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Pastor Robert Jeffress said NFL players taking a knee during the national anthem would be "shot in the head" if they did that in North Korea. Photo: Wikimedia Commons

One of President Donald Trump’s evangelical advisers said NFL players who take a knee in protest during the national anthem should be counting their lucky stars that they’re not being shot in the head — a fate he said would certainly befall them if they lived in North Korea.


Robert Jeffress, the controversial pastor of First Baptist Dallas and a member of President Trump’s informal evangelical advisory council, made the comments in an appearance on Fox News “Fox and Friends” on Monday night, where the hosts were discussing Trump’s anger with NFL players and other athletes who have been kneeling during the national anthem to protest social and racial injustice in the United States.


More than 200 players chose not to stand for “The Star-Spangled Banner” during Sunday games, many locking arms with teammates and coaches in a display of solidarity.


NFL protests take a knee


Trump has focused on the patriotic aspect of the silent protests, calling the player’s act of taking a knee “total disrespect” — an opinion shared by Jeffress.


“I think what these players are doing is absolutely wrong,” Jeffress said. “These players ought to be thanking god that they live in a country where they’re not only free to earn millions of dollars every year, but they're also free from the worry of being shot in the head for taking the knee like they would be if they were in North Korea.”

Jeffress said there is a “better way to protest social injustice without disrespecting our country,” though he didn’t say what that way might be. He also said “tens of millions of Americans agree with President Trump” when he calls the acts of protests by players “disrespectful,” though he didn’t provide any supporting evidence of this.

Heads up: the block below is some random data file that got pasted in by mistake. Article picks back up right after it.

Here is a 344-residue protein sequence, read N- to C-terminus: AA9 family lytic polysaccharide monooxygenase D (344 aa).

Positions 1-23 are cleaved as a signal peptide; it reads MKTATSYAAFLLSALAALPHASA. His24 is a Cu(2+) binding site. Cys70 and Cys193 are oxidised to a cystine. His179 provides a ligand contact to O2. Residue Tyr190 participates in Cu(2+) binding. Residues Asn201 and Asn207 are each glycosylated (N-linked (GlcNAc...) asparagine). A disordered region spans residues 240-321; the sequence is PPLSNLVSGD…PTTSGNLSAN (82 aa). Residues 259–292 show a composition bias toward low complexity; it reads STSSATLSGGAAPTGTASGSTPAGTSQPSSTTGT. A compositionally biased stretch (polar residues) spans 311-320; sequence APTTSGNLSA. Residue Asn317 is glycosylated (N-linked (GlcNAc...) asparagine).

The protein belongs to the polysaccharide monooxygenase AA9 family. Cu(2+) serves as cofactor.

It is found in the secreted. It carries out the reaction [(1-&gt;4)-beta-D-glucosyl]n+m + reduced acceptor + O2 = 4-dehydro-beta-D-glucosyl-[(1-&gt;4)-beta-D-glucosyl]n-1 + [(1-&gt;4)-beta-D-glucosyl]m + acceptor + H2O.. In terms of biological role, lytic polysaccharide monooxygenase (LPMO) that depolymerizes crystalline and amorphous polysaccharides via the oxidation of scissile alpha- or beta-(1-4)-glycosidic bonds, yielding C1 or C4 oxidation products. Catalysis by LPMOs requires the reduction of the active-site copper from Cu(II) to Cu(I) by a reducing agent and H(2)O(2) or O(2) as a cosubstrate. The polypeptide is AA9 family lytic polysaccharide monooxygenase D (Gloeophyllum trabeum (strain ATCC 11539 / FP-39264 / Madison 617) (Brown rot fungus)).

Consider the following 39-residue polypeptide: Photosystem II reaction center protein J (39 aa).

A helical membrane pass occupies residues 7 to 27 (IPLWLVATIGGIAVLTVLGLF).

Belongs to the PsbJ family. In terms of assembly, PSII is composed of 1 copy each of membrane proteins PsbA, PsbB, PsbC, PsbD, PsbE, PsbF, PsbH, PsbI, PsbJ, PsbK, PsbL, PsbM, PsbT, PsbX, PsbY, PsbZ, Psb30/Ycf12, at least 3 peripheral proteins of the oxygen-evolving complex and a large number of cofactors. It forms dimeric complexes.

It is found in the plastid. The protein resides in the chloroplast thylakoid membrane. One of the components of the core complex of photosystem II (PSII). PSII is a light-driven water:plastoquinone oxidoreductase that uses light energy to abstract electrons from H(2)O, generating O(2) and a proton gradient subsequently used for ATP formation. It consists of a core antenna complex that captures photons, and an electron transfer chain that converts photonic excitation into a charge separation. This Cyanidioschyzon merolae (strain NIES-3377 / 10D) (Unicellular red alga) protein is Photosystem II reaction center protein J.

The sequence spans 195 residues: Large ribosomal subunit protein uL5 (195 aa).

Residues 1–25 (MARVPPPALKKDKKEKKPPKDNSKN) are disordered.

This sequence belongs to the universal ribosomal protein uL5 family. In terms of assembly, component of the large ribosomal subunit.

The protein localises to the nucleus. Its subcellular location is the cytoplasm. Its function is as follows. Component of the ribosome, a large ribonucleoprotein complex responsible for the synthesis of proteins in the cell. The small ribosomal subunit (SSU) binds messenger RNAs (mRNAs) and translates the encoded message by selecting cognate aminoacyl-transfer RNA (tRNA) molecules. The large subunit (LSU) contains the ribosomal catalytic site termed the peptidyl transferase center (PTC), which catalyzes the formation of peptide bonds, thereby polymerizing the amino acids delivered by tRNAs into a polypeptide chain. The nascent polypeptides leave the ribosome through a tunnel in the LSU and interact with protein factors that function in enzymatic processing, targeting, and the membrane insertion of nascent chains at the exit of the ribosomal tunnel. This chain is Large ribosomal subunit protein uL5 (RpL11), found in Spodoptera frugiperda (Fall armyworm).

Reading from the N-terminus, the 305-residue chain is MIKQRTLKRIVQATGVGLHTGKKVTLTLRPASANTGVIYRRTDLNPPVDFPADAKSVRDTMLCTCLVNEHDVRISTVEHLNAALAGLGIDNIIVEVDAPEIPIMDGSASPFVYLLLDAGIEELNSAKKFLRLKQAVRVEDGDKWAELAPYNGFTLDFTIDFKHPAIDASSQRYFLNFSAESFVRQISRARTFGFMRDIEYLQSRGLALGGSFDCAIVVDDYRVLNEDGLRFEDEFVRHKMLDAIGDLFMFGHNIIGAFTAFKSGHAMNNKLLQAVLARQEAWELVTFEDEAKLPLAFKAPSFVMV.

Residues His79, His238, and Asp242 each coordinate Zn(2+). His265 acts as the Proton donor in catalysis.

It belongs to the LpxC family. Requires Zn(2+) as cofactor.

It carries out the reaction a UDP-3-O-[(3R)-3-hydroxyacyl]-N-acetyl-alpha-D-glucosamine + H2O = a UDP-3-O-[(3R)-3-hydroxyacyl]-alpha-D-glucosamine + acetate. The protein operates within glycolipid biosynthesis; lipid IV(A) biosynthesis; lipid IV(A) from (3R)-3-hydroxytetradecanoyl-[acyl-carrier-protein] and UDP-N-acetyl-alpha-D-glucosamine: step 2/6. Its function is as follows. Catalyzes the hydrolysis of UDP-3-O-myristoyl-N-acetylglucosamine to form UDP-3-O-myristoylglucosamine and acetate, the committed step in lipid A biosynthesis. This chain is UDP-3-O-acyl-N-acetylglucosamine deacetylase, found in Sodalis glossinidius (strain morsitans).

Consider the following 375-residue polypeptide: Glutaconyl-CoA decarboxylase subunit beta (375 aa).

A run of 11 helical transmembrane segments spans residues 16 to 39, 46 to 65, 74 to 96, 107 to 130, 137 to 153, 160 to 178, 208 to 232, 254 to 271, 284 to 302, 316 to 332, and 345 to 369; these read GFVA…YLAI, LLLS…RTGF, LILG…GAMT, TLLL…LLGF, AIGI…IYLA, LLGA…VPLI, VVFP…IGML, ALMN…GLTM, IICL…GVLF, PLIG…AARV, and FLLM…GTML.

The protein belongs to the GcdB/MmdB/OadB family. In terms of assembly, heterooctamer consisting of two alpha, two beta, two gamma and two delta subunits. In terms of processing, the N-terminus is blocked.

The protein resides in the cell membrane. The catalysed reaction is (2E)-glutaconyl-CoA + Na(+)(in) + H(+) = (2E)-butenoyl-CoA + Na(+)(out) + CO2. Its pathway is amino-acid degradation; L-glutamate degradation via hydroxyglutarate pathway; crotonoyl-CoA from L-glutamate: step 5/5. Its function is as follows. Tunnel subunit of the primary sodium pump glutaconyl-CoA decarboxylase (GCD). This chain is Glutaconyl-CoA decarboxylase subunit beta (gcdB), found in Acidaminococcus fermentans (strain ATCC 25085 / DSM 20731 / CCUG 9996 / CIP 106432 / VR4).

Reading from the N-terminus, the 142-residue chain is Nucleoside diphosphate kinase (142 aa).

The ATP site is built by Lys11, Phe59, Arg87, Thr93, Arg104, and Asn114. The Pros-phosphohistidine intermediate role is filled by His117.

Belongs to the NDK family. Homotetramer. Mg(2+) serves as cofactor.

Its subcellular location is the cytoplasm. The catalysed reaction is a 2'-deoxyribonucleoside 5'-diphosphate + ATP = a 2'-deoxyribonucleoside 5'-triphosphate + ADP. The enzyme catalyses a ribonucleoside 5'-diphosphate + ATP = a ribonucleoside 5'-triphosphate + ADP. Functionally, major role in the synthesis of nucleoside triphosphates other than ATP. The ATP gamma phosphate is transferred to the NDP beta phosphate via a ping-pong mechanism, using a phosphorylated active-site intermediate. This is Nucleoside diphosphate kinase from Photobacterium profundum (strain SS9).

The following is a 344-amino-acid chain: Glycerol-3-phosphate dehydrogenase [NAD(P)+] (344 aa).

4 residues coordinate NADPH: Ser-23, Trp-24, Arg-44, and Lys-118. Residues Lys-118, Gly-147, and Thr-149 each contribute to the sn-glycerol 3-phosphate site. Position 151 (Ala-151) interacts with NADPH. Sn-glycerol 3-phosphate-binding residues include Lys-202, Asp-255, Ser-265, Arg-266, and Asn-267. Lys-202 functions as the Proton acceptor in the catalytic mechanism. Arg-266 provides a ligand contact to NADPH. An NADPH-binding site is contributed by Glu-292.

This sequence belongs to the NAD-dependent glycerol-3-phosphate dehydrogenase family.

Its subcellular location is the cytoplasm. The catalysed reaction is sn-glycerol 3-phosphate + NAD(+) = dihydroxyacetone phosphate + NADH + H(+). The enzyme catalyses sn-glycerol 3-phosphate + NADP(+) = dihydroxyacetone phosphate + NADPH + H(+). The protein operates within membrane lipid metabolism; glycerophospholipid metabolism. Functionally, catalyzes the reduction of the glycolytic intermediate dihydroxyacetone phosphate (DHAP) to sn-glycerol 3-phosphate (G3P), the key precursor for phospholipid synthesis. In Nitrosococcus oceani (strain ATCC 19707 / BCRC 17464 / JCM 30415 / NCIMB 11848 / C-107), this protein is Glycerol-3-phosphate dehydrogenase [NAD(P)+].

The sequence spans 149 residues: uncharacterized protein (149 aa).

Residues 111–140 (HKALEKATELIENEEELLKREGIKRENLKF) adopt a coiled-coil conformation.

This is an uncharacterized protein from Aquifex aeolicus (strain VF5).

“I know this president. President Trump is not a racist. For President Trump this is not about race, this is about respect of country,” Jeffress said.

Both the Texas pastor and President Trump have been known to make inflammatory comments about race in the past: Following a white nationalist protest in Charlottesville, Virginia this summer, Trump failed to condemn neo-Nazi ralliers, going so far as to call some “very good people.” Jeffress stood behind Trump’s comments.

While Trump has repeatedly argued “the issue of kneeling has nothing to do with race. It is about respect for our country, flag and national anthem,” some have argued Trump’s response to the NFL players’ silent protests are indeed racially charged.

As a recent Washington Post opinion piece put it, “Trump’s problem isn’t with athletes being political. It’s with athletes speaking out about racism.”